For a complete kitchen garden, here are the top crops to plant

1 of 9 Photo by Jacqueline Koch

An artful garden

“Gardening is all about making really good food a part of my life on a daily basis,” says Joan Caine, who used to teach cooking classes out of her home north of Seattle. That’s why—after years of gazing wistfully out her front window at the property’s only sunny patch and imagining a kitchen garden there—Joan hired landscape designer Cameron Scott to make the potager a reality.

Cameron dug up some lawn, put down gravel, then built bottomless raised beds of oxidized (and recycled) Cor-ten steel that look more like sculpture than planters. “I love working with it because you can build such sexy curves,” says Cameron. And the 1/4-inch-thick metal absorbs the sun’s heat, helping to warm the soil in cool weather.

Joan packs the beds with herbs and salad greens in spring, then beans, cucumbers, and zucchini in summer. “We pull our table right up by the raised beds,” she says, “and eat out there.”

For these raised beds, looks, growing speed, and happiness in tight quarters are the qualities you’re looking for. Most of these grow rapidly from seedlings—start beans and carrots from seed, though, since they don’t transplant well.

Design: Cameron Scott, Exteriorscapes, Seattle (exteriorscapes.com)

2 of 9 Photo by Thomas J. Story

Chives

The grasslike foliage forms neat mounding plants—perfect for clustering in the spiral bed. Showy rose-purple flowers are a bonus. Sunset climate zones 4–9, 14–24.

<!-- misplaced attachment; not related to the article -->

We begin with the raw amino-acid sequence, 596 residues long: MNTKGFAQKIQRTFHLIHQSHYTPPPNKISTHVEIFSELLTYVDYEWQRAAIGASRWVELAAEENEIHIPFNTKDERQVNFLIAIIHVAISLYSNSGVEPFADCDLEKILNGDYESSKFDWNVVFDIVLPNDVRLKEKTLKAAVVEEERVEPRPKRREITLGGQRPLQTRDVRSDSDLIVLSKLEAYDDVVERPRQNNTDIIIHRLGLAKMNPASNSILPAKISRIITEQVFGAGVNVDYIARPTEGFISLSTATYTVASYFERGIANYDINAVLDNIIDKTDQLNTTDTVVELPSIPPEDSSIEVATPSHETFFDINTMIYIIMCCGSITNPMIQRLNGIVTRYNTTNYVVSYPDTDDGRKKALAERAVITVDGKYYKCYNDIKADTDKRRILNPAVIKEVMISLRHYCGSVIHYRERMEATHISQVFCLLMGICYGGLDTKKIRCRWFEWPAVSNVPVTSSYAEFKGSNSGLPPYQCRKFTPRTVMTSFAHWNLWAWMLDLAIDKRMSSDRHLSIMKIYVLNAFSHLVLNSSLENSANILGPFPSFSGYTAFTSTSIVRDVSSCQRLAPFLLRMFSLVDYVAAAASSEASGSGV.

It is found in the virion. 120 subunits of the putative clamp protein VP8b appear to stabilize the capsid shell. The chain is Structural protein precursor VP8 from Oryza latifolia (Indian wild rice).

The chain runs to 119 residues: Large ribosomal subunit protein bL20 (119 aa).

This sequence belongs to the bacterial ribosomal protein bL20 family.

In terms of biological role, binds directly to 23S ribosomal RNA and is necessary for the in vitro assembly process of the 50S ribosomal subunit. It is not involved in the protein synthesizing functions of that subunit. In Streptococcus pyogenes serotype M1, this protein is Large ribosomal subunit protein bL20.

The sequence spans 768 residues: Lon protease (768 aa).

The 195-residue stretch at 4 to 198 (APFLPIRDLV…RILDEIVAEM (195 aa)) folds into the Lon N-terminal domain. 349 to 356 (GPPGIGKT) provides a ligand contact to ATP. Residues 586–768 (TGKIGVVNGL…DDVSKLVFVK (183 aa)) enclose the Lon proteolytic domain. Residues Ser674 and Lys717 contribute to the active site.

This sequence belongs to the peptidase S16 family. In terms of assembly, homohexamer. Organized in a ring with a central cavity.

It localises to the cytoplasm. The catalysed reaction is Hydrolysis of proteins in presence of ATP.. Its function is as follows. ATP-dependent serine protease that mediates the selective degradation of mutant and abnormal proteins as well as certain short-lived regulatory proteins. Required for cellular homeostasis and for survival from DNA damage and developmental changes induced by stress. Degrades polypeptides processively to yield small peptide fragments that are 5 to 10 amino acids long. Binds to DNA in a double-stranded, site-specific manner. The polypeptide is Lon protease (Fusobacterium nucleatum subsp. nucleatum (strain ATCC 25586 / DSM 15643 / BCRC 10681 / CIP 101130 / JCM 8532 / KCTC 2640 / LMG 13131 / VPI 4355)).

3 of 9 Photo by Thomas J. Story

Mint

If you have room to grow only one kind, go with spearmint (Mentha spicata); more recipes call for this mint than any other type. Zones A2, A3, 1–24.

4 of 9 Photo by Mark Turner

Beans

Bush-type snap beans bear their crops earlier, but pole types are more productive. Train them on trellises (insert poles 2 feet apart). Zones 3–6, 8–10, 14–17.

5 of 9 Photo by Burpee

Cucumbers

To save space and encourage longer, straighter fruit, grow cukes in a cage or on a trellis. Zones 8–9, 11, 17.

6 of 9 Photo by Thomas J. Story

Carrots

Consider long-rooted ‘Envy’, half-long Nantes types, or colorful varieties such as ‘Purple Haze’ or ‘Red Samurai’. Zones 3, 6, 8–10, 14–16, 18–19.

7 of 9 Photo by Kimberley Navabpour

Zucchini

Try a bush variety such as ‘Ronde de Nice’, a French heirloom, which bears round fruit on a tidy bush about 24 inches tall. Zones 7–11, 14–19.

8 of 9 Photo by Damien Scogin

Arugula

This compact plant packs a lot of flavor despite its size, and it grows quickly from seed. ‘Astro’ tolerates some heat. Zones 4–9.

9 of 9 Photo by Damien Scogin

Lettuce

Loose-leaf types such as ‘Oak Leaf’ (green) and ‘Red Sails’ (red-tinged) are as pretty in raised beds as they are in salads. Zones 1–6.

Source

0 Commentaires

Laisser une réponse

Vous connecter avec vos identifiants

ou    

Vous avez oublié vos informations ?

Créer un compte